Join Doug Ladd for an in-depth discussion in this video Pricing considerations . . . the impact of currency fluctuations, part of Marketing Foundations: International Marketing.
- What is the real price a customer pays for your product or service? In reality it's more than just the price you place on the package, or the negotiated value the sales person reaches with the buyer. The real price the consumer pays is higher when you factor in the expense they bear to transport the product from the store to the home, the switching costs they incur to move to your product from that offer by another company, the transaction costs, and the taxes to buy your product. As you move into new geographies these costs, and thus the end price of your product may be dramatically different than they are in your home market.
When you begin your pricing strategy work, you will need to factor these issues into your thinking. Imagine you've designed and built a new rechargeable headset using wireless technology that's not only fashionable but durable, and you sell it for $90. If you're selling it online in the US today the customers outside of your home state are not paying any sales tax, but you do charge them a modest shipping fee of $10, so most of your customers are getting your product for $100. Some potential customers in Europe have come across your headset while surfing the web, and they want to buy it too.
They're currently buying something similar in retail stores, but you've learned that in order to sell your headset in Europe you must get a CE mark, and be registered to do business within the EU even if you're selling it via the web. As you're looking at your pricing strategy, you see there are some competitors in the EU at about €100, how are you going to determine the price you should offer for your headset in the EU? Well, let's go down the list. Shipping your product to Europe will cost a little more than shipping it to someone in the states, so your customer in Europe will pay $15 as opposed to $10.
In terms of switching costs the electrical outlets in Europe are different, and your customers there will need to buy an adapter. The one they may be using currently won't work, so that's another $5. Europe transaction costs can be the same, you accept credit cards, but in some countries people get paid a daily wage, and don't have access to credit. You'll need to consider this as you expand beyond Europe. Which brings us to the taxes, most countries within the EU have a value added tax or VAT, and the level for this category of products is 20 percent.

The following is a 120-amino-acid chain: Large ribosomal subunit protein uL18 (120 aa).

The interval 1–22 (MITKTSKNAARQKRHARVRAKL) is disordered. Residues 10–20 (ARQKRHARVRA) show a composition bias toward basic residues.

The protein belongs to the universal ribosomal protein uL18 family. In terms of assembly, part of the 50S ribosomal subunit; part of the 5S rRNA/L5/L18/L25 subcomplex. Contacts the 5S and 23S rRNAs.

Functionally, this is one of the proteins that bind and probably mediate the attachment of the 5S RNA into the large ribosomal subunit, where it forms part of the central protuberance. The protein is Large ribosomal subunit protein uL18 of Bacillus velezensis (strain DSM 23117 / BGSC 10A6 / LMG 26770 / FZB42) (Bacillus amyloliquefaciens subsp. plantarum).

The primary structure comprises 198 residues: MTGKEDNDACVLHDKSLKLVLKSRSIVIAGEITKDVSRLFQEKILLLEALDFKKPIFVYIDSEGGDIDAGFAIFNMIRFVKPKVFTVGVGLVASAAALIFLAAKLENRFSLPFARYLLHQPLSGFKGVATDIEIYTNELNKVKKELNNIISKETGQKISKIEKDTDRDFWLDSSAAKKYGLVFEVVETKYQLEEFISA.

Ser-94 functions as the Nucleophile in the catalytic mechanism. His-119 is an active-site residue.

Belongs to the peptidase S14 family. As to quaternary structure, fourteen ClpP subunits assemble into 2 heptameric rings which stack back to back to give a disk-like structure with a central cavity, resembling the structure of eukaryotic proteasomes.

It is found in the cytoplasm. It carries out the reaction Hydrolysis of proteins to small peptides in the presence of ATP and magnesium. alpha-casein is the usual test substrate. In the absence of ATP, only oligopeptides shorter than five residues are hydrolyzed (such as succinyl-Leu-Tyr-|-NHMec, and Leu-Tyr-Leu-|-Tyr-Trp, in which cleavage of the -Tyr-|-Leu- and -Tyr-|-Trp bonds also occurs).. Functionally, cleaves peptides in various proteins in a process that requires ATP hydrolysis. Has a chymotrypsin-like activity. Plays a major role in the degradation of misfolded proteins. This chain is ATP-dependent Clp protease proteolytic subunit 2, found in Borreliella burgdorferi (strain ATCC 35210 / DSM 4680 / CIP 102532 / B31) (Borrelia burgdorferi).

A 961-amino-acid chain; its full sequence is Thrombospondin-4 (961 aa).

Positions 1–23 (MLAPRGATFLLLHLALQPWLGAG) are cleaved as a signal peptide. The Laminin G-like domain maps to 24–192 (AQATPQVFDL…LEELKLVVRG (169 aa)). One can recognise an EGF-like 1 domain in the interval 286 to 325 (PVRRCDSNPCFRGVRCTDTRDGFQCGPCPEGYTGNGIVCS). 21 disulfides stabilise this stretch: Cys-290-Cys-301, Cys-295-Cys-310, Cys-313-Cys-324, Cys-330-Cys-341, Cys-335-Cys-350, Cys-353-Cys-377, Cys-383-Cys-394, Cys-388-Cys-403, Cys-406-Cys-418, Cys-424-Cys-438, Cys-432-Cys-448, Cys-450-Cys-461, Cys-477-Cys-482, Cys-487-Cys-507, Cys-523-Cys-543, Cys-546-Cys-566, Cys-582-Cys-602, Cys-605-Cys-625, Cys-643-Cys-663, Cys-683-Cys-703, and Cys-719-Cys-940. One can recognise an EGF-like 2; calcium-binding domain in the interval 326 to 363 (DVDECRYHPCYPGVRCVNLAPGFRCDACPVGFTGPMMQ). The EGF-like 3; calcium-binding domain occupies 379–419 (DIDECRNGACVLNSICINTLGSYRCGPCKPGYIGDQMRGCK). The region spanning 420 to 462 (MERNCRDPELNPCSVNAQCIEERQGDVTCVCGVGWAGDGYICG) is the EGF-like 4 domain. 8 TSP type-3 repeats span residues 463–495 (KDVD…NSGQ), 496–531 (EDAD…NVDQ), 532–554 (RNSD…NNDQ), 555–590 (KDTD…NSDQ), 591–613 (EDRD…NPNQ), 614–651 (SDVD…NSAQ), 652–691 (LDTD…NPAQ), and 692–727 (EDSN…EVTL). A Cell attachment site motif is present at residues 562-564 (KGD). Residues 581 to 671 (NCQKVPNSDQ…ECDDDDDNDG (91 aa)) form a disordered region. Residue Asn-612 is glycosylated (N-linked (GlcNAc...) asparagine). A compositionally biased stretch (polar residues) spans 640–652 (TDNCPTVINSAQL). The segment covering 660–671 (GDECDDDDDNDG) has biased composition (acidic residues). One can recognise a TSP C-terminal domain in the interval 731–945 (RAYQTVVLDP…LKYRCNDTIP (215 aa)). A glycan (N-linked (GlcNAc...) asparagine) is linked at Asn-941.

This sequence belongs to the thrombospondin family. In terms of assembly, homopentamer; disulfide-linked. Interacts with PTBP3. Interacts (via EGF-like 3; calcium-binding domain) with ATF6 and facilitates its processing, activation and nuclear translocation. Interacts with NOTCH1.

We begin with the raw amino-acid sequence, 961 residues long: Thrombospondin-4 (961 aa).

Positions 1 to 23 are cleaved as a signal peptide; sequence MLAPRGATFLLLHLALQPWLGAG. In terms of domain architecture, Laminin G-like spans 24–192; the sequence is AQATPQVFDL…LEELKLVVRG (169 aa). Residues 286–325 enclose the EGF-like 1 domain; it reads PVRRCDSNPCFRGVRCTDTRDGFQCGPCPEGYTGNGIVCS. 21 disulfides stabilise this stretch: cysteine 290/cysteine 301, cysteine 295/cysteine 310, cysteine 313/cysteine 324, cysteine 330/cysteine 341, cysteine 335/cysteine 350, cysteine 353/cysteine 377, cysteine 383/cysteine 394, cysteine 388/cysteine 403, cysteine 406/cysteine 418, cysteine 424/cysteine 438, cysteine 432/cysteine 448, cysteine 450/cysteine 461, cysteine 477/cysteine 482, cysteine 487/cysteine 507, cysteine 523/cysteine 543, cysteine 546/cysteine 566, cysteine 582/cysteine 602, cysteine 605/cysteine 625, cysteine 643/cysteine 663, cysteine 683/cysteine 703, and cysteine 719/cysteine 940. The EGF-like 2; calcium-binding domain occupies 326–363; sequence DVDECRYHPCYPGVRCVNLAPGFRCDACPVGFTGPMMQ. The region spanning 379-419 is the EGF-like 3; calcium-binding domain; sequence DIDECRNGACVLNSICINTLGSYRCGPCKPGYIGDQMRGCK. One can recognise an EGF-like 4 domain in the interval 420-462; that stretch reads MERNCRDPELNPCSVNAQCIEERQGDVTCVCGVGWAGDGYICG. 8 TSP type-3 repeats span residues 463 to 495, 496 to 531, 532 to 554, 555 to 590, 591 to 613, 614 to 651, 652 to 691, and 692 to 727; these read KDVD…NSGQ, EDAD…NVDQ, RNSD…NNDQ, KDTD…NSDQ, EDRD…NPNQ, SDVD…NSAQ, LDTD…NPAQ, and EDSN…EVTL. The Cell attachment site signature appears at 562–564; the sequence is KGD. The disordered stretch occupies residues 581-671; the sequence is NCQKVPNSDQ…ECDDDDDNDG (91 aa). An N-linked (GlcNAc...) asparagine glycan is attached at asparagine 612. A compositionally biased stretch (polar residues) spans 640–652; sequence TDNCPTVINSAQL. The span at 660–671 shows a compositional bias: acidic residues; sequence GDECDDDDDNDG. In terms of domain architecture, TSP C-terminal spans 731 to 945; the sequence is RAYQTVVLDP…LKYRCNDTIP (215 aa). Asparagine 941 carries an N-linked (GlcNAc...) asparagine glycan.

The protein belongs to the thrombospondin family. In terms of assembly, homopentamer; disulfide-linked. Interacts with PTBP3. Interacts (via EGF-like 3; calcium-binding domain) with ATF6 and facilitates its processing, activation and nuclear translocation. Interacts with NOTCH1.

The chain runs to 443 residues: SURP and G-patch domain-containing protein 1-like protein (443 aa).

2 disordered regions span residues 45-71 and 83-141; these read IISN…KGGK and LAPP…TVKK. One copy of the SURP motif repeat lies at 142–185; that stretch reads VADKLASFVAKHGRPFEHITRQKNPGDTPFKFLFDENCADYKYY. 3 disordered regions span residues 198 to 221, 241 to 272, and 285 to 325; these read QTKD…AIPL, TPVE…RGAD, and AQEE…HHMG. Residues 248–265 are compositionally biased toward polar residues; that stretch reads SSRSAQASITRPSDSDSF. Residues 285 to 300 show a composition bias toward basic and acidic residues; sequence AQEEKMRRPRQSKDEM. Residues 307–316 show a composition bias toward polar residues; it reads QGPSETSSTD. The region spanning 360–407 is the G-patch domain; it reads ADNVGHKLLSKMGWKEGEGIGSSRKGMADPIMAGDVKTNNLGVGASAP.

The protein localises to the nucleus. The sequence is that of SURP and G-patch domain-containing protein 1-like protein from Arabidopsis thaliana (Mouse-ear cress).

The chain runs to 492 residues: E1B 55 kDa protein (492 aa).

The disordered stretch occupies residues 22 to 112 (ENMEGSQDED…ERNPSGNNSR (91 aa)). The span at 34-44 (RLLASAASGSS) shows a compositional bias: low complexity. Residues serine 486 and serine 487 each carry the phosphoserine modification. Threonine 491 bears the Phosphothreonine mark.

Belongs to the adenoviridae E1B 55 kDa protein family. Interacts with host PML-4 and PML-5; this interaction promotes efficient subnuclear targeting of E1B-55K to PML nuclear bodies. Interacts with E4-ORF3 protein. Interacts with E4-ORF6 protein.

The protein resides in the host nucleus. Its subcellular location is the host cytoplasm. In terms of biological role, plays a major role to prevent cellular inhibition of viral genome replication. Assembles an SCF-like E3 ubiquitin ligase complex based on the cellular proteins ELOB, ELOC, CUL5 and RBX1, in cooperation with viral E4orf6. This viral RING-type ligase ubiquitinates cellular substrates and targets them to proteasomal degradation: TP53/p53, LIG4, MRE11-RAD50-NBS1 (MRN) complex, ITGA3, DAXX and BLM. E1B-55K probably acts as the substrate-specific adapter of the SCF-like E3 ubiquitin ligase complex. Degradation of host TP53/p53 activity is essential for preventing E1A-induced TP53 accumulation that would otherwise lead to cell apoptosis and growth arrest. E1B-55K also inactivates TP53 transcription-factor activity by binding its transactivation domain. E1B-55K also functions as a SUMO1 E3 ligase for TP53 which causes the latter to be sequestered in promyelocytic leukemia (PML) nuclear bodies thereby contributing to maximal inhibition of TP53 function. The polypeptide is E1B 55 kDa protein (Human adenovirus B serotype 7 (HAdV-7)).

We add all this up and see that your end price into the market is going to be $105 + $15 + $21 for a total of $141, but the competitors are €100 how will you compete? Don't forget, the customer will have to pay that same 20 percent tax even if their shipping and switching costs are zero. They'll be at €120, and the euro and dollar are not equivalent. Due to the currency exchange rate a euro has more purchasing power than a dollar, so $141 is about the same as €115.
Your product will actually be less expensive to the customer in Europe than the product they are buying today. Determining your pricing strategy and end user price point as you expand internationally requires a little math, so factoring in the expenses other than just the product price is an important step to ensure your setting your price properly. Finally, paying attention to the exchange rate between currency and your home market in the new country is a critical step. Keep in mind you may want to use different pricing strategies when you enter new markets.
In some instances you may choose to take a lower net margin by going into a market at a lower price in order to gain market share. However, be cautious and pay attention to the differentials between the market price in your home market and the market entry prices in these new markets. There are many savvy middlemen out there who buy product in low price markets, and then ship them to higher price markets to make a few percentage points of profit. If you see your product being sold on the web in your home market by someone other than you, this is a good indicator someone is taking advantage of your pricing strategy in other parts of the world.
The course also investigates options for global expansion, such as exporting, licensing, joint ventures, and direct investment, and details how to put together a successful marketing mix using distribution, promotional methods, and translation. Plus, learn where to turn for more information about your specific target markets.
- The rise of the global consumer
- Learning about customers in global markets
- Accessing foreign markets
- Adapting products
- Balancing risks and rewards